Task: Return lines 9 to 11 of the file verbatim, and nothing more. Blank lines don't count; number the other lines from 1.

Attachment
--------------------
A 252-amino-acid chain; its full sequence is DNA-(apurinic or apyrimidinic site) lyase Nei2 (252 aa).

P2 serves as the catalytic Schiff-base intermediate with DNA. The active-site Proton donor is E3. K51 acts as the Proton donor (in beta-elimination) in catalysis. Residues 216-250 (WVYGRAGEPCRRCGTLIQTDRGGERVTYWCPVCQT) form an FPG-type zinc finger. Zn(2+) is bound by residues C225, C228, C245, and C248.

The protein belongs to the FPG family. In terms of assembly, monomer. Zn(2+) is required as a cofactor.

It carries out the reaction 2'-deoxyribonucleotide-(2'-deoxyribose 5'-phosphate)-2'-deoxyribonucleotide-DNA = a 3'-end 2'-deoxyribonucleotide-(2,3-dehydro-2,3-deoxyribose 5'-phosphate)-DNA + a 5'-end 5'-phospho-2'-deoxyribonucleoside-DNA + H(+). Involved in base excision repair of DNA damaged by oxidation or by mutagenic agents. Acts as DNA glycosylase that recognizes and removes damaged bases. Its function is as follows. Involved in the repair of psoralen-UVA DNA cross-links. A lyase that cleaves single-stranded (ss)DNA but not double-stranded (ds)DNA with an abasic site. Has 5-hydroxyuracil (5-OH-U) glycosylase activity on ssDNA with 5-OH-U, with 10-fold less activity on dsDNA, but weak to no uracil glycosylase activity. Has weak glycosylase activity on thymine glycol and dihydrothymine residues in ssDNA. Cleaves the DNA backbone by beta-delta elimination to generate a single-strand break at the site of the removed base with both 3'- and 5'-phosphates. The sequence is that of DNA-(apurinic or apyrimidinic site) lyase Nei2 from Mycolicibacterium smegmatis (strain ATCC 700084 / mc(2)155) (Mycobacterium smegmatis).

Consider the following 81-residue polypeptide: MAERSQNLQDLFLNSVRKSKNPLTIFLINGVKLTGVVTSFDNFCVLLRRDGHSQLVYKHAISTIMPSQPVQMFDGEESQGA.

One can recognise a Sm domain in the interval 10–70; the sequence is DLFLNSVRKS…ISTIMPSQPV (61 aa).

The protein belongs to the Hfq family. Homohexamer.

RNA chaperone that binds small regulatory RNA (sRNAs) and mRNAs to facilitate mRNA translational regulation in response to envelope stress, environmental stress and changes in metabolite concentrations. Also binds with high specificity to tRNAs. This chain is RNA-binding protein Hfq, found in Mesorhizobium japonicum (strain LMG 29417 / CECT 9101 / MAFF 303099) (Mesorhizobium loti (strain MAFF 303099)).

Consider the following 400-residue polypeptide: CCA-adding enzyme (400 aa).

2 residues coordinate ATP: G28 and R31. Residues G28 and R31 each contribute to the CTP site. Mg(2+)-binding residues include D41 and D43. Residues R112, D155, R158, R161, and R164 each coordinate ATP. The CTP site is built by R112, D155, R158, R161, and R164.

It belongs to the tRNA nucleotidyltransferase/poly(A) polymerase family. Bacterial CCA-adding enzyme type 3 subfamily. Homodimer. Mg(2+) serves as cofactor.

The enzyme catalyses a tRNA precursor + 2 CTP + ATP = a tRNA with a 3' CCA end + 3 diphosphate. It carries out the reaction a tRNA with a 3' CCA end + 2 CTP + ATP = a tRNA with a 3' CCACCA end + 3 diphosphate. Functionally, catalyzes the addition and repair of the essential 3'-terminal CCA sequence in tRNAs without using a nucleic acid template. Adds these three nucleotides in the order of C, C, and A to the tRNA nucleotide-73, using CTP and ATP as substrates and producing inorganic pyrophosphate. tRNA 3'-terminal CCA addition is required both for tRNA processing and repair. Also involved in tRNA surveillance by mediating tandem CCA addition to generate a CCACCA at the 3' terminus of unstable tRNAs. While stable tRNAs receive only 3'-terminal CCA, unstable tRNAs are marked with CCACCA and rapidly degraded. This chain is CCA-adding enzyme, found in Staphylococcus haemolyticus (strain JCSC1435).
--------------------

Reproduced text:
Consider the following 400-residue polypeptide: CCA-adding enzyme (400 aa).

2 residues coordinate ATP: G28 and R31. Residues G28 and R31 each contribute to the CTP site. Mg(2+)-binding residues include D41 and D43. Residues R112, D155, R158, R161, and R164 each coordinate ATP. The CTP site is built by R112, D155, R158, R161, and R164.

It belongs to the tRNA nucleotidyltransferase/poly(A) polymerase family. Bacterial CCA-adding enzyme type 3 subfamily. Homodimer. Mg(2+) serves as cofactor.